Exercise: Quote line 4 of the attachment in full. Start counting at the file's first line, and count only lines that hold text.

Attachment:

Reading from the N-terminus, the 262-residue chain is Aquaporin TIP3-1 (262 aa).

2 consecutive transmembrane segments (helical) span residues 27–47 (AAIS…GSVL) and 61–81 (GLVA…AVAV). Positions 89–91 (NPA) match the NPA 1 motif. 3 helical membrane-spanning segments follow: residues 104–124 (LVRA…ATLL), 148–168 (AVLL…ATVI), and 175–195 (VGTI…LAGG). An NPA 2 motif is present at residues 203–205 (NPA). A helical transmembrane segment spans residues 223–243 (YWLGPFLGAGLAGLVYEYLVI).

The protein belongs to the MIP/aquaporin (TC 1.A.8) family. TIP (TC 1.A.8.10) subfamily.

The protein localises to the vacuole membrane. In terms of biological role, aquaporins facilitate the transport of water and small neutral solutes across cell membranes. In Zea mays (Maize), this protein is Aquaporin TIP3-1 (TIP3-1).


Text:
The protein localises to the vacuole membrane. In terms of biological role, aquaporins facilitate the transport of water and small neutral solutes across cell membranes. In Zea mays (Maize), this protein is Aquaporin TIP3-1 (TIP3-1).